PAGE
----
How Businesses Can Survive A Culture Shock Post-Brexit

Companies should act now to ensure their people and values are aligned ahead of March 2019.

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Companies should act now to ensure their people and values are aligned ahead of March 2019.


How Businesses Can Survive A Culture Shock Post-Brexit

Companies should act now to ensure their people and values are aligned ahead of March 2019.

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None of us know what the future holds after 29th March 2019. Both the political and business landscapes are evolving from one week to the next. And as innovation and technology continues to increase the pace of change, leaders have to find new ways to stay competitive.

We might be in the middle of a national culture shock, but looking at external influences and trying to predict the future is of limited use. Instead, one of the best things businesses can do this side of Brexit is to look within and ensure their own behaviours, values and people are aligned.

Measuring achievement against key performance indicators (KPIs) is an important way of making sure companies keep succeeding. But one critical aspect of company performance is escaping measurement: culture.

Most business leaders currently have limited knowledge of what organisational culture even means and many consider it to be limited to the HR function. But strong company culture is a core strategic lever of sustainable growth.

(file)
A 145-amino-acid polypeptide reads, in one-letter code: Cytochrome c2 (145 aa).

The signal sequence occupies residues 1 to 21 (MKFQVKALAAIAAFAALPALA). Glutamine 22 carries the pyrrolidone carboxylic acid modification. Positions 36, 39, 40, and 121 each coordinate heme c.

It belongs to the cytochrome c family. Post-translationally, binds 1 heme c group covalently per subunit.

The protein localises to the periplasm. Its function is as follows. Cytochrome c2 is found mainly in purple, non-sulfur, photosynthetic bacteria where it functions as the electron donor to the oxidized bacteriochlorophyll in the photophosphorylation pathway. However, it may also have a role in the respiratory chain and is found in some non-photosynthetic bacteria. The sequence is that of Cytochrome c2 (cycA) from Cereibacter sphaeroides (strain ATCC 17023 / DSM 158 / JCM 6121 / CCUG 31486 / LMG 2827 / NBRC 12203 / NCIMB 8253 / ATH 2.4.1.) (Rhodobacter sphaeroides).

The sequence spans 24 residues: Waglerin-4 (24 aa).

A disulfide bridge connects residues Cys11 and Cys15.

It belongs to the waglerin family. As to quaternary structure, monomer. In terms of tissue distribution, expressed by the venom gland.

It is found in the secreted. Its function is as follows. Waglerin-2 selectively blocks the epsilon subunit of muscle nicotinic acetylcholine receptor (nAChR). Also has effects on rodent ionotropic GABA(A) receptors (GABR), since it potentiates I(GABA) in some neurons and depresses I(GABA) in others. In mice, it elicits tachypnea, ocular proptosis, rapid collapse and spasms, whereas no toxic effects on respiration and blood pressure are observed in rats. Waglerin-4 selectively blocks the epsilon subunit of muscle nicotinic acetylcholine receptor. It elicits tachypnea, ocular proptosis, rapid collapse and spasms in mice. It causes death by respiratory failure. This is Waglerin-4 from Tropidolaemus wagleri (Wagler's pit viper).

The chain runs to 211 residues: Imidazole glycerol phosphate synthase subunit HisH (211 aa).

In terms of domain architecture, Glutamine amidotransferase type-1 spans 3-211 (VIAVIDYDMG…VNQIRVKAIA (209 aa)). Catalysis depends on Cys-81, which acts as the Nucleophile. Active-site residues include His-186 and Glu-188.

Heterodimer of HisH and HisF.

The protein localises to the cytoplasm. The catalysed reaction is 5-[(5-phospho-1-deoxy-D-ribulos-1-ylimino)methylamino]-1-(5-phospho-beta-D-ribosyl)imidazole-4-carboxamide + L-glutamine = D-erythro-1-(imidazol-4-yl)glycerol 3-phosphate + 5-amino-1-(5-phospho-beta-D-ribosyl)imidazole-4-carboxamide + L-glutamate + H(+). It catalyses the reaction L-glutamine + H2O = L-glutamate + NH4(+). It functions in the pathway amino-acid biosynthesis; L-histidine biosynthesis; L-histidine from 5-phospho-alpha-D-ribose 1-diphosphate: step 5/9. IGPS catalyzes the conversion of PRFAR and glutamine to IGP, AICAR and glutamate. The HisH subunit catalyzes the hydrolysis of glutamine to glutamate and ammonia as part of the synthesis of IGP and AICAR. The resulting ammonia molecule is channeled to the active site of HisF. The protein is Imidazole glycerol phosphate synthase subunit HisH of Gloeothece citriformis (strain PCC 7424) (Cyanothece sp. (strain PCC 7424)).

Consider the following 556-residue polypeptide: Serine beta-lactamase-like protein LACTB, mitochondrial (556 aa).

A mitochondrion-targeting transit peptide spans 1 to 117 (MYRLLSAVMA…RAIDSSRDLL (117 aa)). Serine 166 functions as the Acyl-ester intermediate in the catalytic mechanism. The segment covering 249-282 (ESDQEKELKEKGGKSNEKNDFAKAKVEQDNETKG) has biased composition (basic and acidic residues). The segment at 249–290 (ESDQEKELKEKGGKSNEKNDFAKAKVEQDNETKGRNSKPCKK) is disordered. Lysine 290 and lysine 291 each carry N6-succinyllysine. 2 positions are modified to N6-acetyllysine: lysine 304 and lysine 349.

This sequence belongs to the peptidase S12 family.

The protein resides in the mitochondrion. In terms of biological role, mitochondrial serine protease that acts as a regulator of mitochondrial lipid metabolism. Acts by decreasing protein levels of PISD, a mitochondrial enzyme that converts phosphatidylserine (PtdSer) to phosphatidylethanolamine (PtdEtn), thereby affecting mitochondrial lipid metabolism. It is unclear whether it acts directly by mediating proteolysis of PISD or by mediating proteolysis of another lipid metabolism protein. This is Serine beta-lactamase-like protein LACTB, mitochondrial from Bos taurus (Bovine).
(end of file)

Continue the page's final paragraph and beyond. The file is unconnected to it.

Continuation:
Ironically, culture is what organisations need to make a priority if they are going to avoid feeling the effects of a wider culture shock post-Brexit.

Don’t be fooled

Culture affects more than staff engagement. It impacts every aspect of a company’s operations, and at its worst means that bad processes are justified because “that’s just the way we do things here”.

Every organisation has a culture, whether it’s been deliberately constructed or has just developed over time. The best company cultures need careful design and support, and by implementing a strong culture, leaders can help create value for their businesses.

Too many companies invest in technology and expect that it alone will drive change. This is a big mistake. New tech that’s badly implemented often makes processes more complex but fails to maximise returns on the investment. Technology is just a tool, so if it’s not used well it’s often ineffective.

Digital transformation is actually 90% about people and culture – only 10% of its success is about the technology. Rather than depending on tech to effect cultural change, leaders need to build a culture that selects the right innovations and uses them to create value.

●     Here’s my first piece of advice: invest in your team and put people first during major business changes. The rest will follow. The right people, with the right mindset, can achieve great things: technology is just an enabler.

Change for the better

Change can be hard. Organisations often resist it. And although culture change has to be driven by leaders, everyone needs to live and breathe it. Never treat company culture as a mission statement or something you discuss twice a year at performance reviews.

Culture is the backbone of a business: it needs to be something leaders and employees invest in every day.

Despite this, some leaders are still unaware of how much they influence their company culture. We conducted some research into this, which has just been launched in a new report via Think with Google.